Computers, Information Technology, the Internet, Ethics, Society and Human Values

Philip Pecorino, Ph.D.

Queensborough Community College,  CUNY

Chapter 4 Law: Freedom of Speech and Censorship


Freedom of Expression and Protecting Children from Pornography and Sexual Abuse

READ:  The Communications Decency Act of 1996

The actual final version of the law as passed by Congress on February 1, 1996 and signed into law as the Communications Decency Act of 1996.

Communications Decency Act CDA  TEXT

One key provision is

Whoever ... (1) in interstate or foreign communications knowingly ... uses any interactive computer service to display in a manner available to a person under 18 years of age, any comment, request, suggestion, proposal, image, or other communication that, in context, depicts or describes, in terms patently offensive as measured by contemporary community standards ... or (2) knowingly permits any telecommunications facility under such person's control to be used for an activity prohibited by paragraph (1) ... shall be fined under title 18, United States Code, or imprisoned not more than two years, or both.

John Perry Barlow posted his criticism in his  Cyberspace Independence Declaration on 2-8-96.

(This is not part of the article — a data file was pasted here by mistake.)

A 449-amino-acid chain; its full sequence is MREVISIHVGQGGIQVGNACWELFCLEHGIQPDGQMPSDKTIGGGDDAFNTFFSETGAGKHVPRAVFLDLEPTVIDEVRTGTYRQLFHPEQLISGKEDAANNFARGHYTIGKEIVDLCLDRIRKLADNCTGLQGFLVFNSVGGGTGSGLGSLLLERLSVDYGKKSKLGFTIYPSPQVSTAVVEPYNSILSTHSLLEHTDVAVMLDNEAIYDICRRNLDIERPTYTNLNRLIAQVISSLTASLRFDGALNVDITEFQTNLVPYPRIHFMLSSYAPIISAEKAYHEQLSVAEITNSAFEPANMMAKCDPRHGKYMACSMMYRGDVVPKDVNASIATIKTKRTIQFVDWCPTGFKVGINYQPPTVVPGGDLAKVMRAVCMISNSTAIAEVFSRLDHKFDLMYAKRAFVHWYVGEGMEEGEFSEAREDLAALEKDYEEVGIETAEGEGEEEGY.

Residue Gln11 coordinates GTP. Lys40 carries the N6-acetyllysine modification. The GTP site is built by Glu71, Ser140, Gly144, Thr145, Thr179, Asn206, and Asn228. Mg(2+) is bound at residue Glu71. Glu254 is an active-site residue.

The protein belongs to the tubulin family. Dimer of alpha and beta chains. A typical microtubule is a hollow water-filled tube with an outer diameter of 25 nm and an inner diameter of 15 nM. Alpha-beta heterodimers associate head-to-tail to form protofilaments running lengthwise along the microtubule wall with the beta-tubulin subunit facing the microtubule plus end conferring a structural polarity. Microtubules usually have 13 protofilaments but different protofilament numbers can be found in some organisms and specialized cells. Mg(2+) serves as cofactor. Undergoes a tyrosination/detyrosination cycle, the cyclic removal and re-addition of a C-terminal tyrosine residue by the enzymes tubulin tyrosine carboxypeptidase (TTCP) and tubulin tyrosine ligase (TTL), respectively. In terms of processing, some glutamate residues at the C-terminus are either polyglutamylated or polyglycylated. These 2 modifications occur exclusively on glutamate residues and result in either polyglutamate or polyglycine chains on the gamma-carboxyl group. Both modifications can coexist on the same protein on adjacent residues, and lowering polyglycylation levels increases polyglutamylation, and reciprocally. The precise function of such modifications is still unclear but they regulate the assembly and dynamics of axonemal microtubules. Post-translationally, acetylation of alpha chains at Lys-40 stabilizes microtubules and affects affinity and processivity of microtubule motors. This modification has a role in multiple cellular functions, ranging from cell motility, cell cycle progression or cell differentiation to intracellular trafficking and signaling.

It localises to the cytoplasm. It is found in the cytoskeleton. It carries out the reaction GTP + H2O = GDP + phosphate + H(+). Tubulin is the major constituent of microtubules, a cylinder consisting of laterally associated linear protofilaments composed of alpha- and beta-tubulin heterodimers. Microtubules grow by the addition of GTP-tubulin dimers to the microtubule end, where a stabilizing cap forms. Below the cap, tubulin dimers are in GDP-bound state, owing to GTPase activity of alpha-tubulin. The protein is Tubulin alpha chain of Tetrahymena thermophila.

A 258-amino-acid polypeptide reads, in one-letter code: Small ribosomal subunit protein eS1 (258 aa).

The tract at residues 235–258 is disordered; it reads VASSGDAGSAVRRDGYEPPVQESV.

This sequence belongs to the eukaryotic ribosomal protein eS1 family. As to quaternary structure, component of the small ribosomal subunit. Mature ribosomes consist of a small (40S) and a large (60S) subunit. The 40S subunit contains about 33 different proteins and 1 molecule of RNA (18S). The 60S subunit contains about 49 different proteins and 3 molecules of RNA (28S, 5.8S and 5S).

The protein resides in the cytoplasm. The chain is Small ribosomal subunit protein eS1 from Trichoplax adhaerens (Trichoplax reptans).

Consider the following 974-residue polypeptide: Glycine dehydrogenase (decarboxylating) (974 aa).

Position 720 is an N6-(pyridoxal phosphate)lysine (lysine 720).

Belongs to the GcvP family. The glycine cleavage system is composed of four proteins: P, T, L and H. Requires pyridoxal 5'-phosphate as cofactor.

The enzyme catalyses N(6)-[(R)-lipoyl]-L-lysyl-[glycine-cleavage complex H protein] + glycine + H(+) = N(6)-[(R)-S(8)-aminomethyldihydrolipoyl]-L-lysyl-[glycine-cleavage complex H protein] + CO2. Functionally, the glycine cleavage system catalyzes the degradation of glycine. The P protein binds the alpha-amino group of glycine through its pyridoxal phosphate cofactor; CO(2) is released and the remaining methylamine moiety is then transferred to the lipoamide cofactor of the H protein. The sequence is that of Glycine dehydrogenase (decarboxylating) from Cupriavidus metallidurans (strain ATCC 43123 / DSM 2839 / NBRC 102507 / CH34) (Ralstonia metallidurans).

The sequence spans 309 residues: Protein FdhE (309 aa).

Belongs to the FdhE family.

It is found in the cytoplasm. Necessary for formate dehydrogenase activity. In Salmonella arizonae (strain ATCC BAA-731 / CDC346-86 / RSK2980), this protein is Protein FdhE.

Challenges to act as passed

Reno v. ACLU, 1997 (CDA unconstitutional)

ACLU v. Reno III (Third Circuit, 2001)

Commission on Online Protection Act  Commission Report, Executive Summary    

The experience of America's children online has been at the forefront of concern for families and policymakers since the Internet first became widely available. The Internet is revolutionizing access to information, providing undeniable benefit to consumers and commerce. Nonetheless, it risks exposing children to sexually explicit material that many believe is inappropriate or harmful

Children's Privacy Legislation (USA).

Congress passed COPPA to protect children's personal information from its collection and misuse by commercial Web sites. On October 20, 1999, the Federal Trade Commission issued a final rule implementing the Act, which went into effect on April 21, 2000.

Problems with blocking software:  Jacking in from the "Keys to the Kingdom" Port:

Concerning Children's Access to the Web

turn to next section

Web Surfer's Caveat: These are class notes, intended to comment on readings and amplify class discussion. They should be read as such. They are not intended for publication or general distribution.                @copyright 2006 Philip A. Pecorino                       

Last updated 8-2006                                                              Return to Table of Contents